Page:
Many of you have already been shuffling furs from the skinning shed to buyers across the country as spring settles upon the nation. Trapping and shooting fur for a living has become a trade only a few can survive at today with markets that fluctuate more than the current Dow Jones Industrial. Nevertheless, you can still make a few extra bucks by selling furs that you’ve trapped or shot during weekend outings.
How much are you going to make in 2015? The answer to that question depends on when you sold or will be selling your fur. Like all commodities, the market fluctuates up and down based upon economic, social and even political landscapes across the globe. The red fox you trapped in Ohio may not fetch as much this year because of what’s occurring in Eastern Europe (Ukraine conflict) or some other polarizing region of the world.
The fur market is global. Americans who didn’t blink an eye about using fur 60 or 70 years ago have had a change of heart. Most of that change of heart doesn’t make sense in the world of nature and the wise use of renewable resources. Attacks on fur come from the extreme side; enough said. Fortunately, other parts of the globe embrace fur. The two primary countries that purchase much of the raw fur that hits auction are China and Russia with Korea close behind. European markets also shine. Unfortunately, those markets also fluctuate, but for a couple of years they’ve been stronger than expected. Like all markets, the fur market is again on a roller coaster ride.
Fur sales in January, February and projections in March; don’t have the rosy outlook they did in past years. Why? Much of the blame falls on politics this year and it centers on Russia as tensions boil in nearby Ukraine. Sanctions against Russia for their involvement in Ukraine, along with a crashing Russian economy, have softened the fur market in the region. China’s economy isn’t nearly in such dire circumstances, but reports from China indicate that fur buyers have been targeted for failure to pay taxes on furs, plus the country is sitting on a large inventory.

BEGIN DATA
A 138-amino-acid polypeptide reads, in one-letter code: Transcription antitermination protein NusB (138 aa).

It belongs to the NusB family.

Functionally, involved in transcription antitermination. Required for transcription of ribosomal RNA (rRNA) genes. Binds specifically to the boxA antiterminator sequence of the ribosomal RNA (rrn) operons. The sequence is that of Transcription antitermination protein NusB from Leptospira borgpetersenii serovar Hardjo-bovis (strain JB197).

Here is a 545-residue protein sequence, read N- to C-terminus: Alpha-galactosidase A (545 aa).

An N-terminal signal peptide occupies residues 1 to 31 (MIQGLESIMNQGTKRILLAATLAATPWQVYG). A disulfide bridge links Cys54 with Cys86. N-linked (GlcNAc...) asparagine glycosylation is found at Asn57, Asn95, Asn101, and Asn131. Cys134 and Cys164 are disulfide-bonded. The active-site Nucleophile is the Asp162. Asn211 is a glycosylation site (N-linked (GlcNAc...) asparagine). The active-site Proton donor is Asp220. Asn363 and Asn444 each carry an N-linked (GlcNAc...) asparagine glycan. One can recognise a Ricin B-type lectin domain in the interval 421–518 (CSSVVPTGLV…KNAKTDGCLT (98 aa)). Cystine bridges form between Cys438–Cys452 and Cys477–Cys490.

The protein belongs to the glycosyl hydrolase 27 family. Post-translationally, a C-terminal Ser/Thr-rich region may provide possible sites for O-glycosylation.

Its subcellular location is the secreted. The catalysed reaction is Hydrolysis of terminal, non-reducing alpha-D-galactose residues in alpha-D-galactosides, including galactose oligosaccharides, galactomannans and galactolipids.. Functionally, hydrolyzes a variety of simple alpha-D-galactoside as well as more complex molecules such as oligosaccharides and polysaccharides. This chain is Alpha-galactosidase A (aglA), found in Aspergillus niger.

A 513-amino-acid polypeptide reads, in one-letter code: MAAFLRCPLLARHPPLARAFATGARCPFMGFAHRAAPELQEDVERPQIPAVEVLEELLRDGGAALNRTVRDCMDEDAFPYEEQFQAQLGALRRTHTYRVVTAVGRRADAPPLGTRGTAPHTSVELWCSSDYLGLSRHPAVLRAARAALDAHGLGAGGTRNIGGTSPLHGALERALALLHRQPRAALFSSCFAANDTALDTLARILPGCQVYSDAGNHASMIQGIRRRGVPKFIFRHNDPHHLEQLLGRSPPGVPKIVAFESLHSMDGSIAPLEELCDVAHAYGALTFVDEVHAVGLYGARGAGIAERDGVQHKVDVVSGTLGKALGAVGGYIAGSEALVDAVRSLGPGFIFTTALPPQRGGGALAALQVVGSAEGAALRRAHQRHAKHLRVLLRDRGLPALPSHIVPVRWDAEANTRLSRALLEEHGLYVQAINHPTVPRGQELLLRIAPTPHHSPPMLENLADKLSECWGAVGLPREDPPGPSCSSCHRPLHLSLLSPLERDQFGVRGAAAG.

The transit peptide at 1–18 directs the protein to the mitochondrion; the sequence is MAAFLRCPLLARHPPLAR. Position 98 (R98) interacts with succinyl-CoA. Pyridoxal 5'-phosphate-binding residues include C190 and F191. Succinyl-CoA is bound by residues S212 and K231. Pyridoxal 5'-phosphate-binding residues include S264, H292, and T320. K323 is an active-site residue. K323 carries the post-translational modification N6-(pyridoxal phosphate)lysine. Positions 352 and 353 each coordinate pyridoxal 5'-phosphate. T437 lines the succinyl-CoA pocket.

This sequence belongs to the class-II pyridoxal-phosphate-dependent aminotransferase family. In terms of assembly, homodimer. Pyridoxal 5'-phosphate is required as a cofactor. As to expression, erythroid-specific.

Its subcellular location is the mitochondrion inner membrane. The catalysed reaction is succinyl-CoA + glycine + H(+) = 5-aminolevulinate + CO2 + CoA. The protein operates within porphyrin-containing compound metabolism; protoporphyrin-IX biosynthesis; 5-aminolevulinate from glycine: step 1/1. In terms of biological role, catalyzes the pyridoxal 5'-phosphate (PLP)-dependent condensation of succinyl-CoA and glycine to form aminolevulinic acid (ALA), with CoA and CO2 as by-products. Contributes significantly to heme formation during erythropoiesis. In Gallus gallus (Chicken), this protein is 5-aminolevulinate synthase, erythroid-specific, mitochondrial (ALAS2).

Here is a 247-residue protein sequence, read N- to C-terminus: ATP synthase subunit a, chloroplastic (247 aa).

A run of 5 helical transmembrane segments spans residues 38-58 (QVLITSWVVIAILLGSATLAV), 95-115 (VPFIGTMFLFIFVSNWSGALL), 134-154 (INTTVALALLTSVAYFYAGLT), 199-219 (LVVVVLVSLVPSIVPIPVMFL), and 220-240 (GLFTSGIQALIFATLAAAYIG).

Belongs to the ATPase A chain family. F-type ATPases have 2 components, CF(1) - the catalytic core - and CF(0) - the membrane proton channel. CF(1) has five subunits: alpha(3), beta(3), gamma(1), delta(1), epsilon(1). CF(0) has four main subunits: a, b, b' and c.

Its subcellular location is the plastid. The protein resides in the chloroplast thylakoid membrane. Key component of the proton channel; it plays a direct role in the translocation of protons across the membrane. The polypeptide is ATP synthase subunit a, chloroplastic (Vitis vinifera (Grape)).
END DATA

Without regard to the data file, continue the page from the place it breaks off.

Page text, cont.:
Trapping Today, a popular website to keep trappers informed, posted an article reviewing the global perspective on fur prices. Here’s their take.
"In short, fur prices are way down for most species. We won’t know how low they will go (or if they will rebound) for other species until the major spring fur auctions. So why is the fur market down? The greatest factor seems to be Russia. The recent economic collapse in the country (due to tanking oil prices) and the falling value of the ruble (Russian dollar) really put a hit on the country’s buying power. Russia consumes most of the utility fur articles, including most of the raccoon pelts that U.S. trappers produce. In addition to Russia’s woes, other countries like China still have a lot of last year’s fur garment inventory unsold, meaning there will not be huge demand for more fur until the current items are sold out. A cold winter in the East may be helping this along."
You can also read another perspective on fur prices from the preeminent fur mover, the North American Fur Auctions. Their outlook is a bit brighter for the March auction, but it’s definitely not on fire like the smartphone industry.
It’s unlikely the fur market will ever hit another heyday, but like the oil market, ups and downs are part of the norm. This year Russia may be dragging the market down and next year the conflict could be resolved with furs back in fashion in Moscow Square as money flows freely.